There seem to be much less negative aspects in relation with adhesion to the EU, although “there are of course issues raising question marks—especially in economic sphere. How shall our companies cope with the European competition, what would it do with our level of unemployment, with our social insurance system etc”. On the other hand it is stressed that the adoption of the acquis communautaire will turn out to be a very difficult task, since it consists of a complex set of legislative measures, which has been gradually created during several decades. Also, problems may arise as the people in the EU will have to cope with an even more multi-facetted Europe than it is the case now, which induces the risk of strenghtening the idea of a bi-polar or divided Europe, a conception which seems to be very much alive in the minds of European citizens.
In general, there seems to have been very little or no structured dialogue on the issues of European integration between the social partners and the government. The CMKOS has been asking for years to organise the dialogue on enlargement at the tripartite level, within the Council for Economic and Social Accord, which should take up the accession issue as a separate theme for discussion and negotiation. We consider the involvement of social partners into the preparations of the accession process of our country to the EU as a matter of utmost importance as it influences the whole country, lives of all its citizens including our members. Therefore we have always strived for these preparations to be dealt with at the tripartite body, we wanted to be involved in the integration process as a whole. It may be said however that apart from occasional ad hoc cases quite large efforts of the CMKOS as well as employers' associations in this respect have not for the time being brought much success as concerns the direct institutionalised involvement of social partners into the process of the European integration of the Czech Republic. Until now it was more or less reserved for the constitutional actors only”.
POLLERT, A. (1997), “The Transformation of Trade Unionism in the Capitalistic and Democratic Restructuring of the Czech Republic”, European Journal of Industrial Relations, Vol. 3, N°2, July.
FISERA, I. (1996), Handbook of Trade Unions in EuropeThe Czech Republic, European Trade Union Institute, Brussels.
ETUI (1995), Labour relations and Trade Unions in the CEECs, European Trade Union Institute, Transfer, Vol.1, N°3, pp. 355-479.
BCE (1997), The Annual 1997/98, Business Central Europe, 66 p.
Eurobarometer (47) 1997 : B20-B21;
http://www.bcemag.com (Key Data Business Central Europe);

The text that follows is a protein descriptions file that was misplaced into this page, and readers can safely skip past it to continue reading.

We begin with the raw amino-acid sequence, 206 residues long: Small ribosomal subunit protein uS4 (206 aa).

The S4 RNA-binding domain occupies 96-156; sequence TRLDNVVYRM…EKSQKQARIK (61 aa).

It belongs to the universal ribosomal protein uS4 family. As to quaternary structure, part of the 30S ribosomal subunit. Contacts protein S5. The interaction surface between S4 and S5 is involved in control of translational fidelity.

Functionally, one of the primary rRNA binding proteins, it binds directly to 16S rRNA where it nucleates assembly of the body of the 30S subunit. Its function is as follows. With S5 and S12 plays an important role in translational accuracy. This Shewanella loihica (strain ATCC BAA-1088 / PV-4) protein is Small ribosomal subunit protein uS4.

http://www.czech.cz (Basic information on the Czech Republic);
http://www.eiro.eurofound.ie/index.main.html (European Foundation for the Improvement of Living and Working Conditions) EIROnline.
In the aftermath of the second World War, the Czechoslovak system of labour relations was modelled on the Soviet example, implying very little autonomy for individual unions and discouragement of workplace democracy; trade unions were to concentrate on production rather than on representation.
Following the revolution in 1989, a new structure of various autonomous unions came into force; membership, which had been as high as 99,5% of the active workforce, declined to around 50% overall in 1991.
After the 1993 split of Czechoslovakia, a new industrial relations system was created which involved a three-level structure : a tripartite annual general agreement; industry bargaining; and workplace representation (the company supervisory boards are said to have very little actual power …).
In the early 1990s, industrial relations and the dialogue between trade unions and the government was characterised by a high degree of quiescence, which can partly be attributed to the fact that the country had one of the most prosperous economies in central and eastern Europe; the «voucher privatisation» programme created the image of a public stakeholder system, thus generating large public support. Even more crucial was the fact that unemployment did not increase dramatically in the first years of free market reform.
By 1994, trade unions became increasingly disenchanted with the neo-liberal policies of the Klaus government and that same year they refused to sign the general agreement; the more campaigning role cumulated in the national demonstrations in the capital in 1994 and 1995.
(Source : eiroline, August 1997, URL :